Non-profit plan for 400 units, addiction services in Shattuck


When city workers dismantled tents on the streets around the intersection of Massachusetts Avenue and Melnea Cass Boulevard last December, city officials and city leaders stressed the importance of a regional approach that would distribute the programs drug treatment and transitional housing from the area to neighborhoods across the city and throughout the region.

But nearly 10 months later, the regional approach is looking more and more like Roxbury. The neighborhood, which already has a high concentration of addiction treatment programs and supportive housing for people struggling with addiction, is poised to receive many more.

A team of nonprofit service providers and community development corporations has partnered with Boston Medical Center with a plan to build 400 transitional housing units for homeless and drug-addicted people on the hospital site Shattuck to Franklin Park, where the city has already established 30 temporary supportive housing shelters.

The state’s Division of Capital Asset Management and Maintenance (DCAMM) has yet to release the plan, which came in response to a request for proposals issued by the agency in July. But a letter of support circulated by one of the promoters, the Jamaica Plain Neighborhood Development Corporation, says the number of units is 400 and the group plans to “provide a full range of services and supports that address the ‘impact of substance abuse and public health on public health’. homelessness.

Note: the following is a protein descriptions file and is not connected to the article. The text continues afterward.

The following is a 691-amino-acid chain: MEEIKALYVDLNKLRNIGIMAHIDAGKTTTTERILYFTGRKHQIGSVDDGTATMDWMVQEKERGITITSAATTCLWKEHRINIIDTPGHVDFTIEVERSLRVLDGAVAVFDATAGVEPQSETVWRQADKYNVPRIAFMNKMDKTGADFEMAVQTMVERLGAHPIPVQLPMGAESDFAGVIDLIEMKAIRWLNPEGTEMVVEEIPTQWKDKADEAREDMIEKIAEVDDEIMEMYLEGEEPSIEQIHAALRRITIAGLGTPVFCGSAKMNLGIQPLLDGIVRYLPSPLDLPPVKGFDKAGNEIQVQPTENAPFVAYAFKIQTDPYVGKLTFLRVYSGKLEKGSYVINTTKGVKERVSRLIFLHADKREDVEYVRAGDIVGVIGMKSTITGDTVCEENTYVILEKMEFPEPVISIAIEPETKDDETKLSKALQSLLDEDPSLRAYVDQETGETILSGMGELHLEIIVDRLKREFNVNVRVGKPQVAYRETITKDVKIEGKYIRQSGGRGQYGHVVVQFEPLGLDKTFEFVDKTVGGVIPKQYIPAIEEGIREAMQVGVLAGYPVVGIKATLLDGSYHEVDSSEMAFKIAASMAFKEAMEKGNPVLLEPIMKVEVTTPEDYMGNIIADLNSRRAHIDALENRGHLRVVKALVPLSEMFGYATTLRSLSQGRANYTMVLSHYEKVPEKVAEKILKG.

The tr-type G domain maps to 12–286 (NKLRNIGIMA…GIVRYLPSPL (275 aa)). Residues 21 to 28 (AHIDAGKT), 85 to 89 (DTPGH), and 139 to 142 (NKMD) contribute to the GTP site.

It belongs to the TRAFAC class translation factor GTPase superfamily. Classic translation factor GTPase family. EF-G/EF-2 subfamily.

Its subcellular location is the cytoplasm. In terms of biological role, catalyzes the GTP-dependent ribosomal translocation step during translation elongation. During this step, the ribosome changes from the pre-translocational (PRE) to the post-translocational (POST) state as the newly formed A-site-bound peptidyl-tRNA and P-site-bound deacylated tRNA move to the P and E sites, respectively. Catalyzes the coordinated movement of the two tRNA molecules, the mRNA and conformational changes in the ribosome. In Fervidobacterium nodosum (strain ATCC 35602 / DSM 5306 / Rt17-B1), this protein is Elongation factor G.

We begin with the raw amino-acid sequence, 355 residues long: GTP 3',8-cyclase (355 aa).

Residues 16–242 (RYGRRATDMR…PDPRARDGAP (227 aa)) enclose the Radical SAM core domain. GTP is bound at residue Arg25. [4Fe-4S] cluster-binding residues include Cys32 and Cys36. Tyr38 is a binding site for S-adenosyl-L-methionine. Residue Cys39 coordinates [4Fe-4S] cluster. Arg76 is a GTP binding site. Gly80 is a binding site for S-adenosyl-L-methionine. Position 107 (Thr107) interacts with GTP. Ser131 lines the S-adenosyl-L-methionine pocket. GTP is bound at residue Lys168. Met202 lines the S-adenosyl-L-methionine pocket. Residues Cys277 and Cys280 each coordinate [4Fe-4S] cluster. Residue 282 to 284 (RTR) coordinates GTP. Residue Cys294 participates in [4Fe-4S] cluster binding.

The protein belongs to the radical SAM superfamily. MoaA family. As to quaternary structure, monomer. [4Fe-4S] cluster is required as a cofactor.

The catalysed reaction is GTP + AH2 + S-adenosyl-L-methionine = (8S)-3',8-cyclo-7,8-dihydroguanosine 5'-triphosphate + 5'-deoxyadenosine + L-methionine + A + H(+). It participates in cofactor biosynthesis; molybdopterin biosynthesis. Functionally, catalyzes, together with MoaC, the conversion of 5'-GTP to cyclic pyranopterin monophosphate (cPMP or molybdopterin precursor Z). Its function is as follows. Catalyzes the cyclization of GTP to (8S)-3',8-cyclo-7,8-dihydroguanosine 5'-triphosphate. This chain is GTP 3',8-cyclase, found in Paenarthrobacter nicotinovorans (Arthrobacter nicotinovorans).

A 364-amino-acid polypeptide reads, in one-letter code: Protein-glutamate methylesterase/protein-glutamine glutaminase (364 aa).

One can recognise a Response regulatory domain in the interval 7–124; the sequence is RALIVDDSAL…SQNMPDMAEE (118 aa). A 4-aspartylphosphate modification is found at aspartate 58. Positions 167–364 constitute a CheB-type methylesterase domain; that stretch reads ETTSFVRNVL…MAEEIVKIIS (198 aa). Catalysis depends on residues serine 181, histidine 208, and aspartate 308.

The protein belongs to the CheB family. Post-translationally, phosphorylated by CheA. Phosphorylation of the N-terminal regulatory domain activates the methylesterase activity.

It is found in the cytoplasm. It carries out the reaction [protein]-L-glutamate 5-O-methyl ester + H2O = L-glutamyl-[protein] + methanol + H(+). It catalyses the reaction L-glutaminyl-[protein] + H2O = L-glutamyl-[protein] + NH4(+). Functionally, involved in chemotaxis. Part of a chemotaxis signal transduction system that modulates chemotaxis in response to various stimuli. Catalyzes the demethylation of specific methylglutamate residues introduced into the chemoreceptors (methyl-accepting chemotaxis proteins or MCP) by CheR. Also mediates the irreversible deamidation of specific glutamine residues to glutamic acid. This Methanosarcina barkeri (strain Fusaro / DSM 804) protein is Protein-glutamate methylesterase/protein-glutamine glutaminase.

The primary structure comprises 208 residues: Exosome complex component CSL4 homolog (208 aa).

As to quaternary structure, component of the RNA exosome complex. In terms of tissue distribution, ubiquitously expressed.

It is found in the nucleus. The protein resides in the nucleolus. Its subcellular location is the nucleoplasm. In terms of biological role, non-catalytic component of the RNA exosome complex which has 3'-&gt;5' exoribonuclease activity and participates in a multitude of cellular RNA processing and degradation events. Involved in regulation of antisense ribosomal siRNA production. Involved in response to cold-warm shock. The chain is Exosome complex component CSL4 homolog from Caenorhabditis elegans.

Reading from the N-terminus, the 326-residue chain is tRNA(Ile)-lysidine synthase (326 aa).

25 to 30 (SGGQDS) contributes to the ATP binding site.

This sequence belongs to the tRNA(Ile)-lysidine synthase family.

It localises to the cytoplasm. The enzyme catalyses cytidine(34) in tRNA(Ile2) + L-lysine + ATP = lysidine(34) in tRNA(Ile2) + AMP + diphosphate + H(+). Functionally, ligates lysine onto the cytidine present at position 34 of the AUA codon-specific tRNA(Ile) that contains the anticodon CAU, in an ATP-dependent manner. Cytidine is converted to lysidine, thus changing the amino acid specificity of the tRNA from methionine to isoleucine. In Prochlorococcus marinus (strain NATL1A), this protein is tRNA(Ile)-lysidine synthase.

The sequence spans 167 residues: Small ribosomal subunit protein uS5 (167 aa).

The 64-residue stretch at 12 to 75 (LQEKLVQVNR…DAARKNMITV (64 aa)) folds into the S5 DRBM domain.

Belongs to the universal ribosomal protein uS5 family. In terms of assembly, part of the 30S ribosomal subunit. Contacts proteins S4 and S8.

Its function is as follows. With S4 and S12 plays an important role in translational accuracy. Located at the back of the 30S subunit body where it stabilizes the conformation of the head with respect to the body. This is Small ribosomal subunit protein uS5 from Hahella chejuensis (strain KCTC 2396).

In addition to JPNDC and Boston Medical Center, other team members include The Community Builders, Pine Street Inn, Bay Cove Human Services, Victory Programs Inc, Health Care Resource Centers, and Boston Healthcare for the Homeless Program.

The plan has drawn ire among residents of surrounding communities who say they were not included in DCAMM’s RFP planning process.

“They didn’t ask residents of a neighborhood where they put a very high need population,” said Fatema Ali Salaam, chairwoman of the Greater Mattapan Neighborhood Council (GMNC). “It fell on us.”

A DCAMM spokesperson would not share a copy or answer questions about the development plan.

“The proposal is currently being evaluated,” she wrote in an email to Banner.

A Roxbury-centric solution?

Since the city dismantled tents and shelters in the Mass and Cass area, city officials have located temporary accommodations at the Roundhouse Hotel and 112 Southampton Street in Roxbury, the Willows at Woods shelter in the South End , the Envision Hotel in the Mission Hill area of ​​Roxbury and the existing Shattuck building.

A city spokesperson said Mayor Michelle Wu’s administration is seeking to develop a total of 1,000 supportive housing units across the city for people with addictions and homelessness. But city officials have yet to identify a single site outside of Roxbury, other than Willow at Woods, which is on the south side of the intersection of Massachusetts Avenue and Albany Street.

According to residents, a tent has been up for more than a week in Franklin Park. PHOTO BANNER

“We don’t want to bear the burden of housing people and providing services in Roxbury,” said District 7 Councilwoman Tania Fernandes Anderson, whose district includes Roxbury and parts of the South End and Fenway.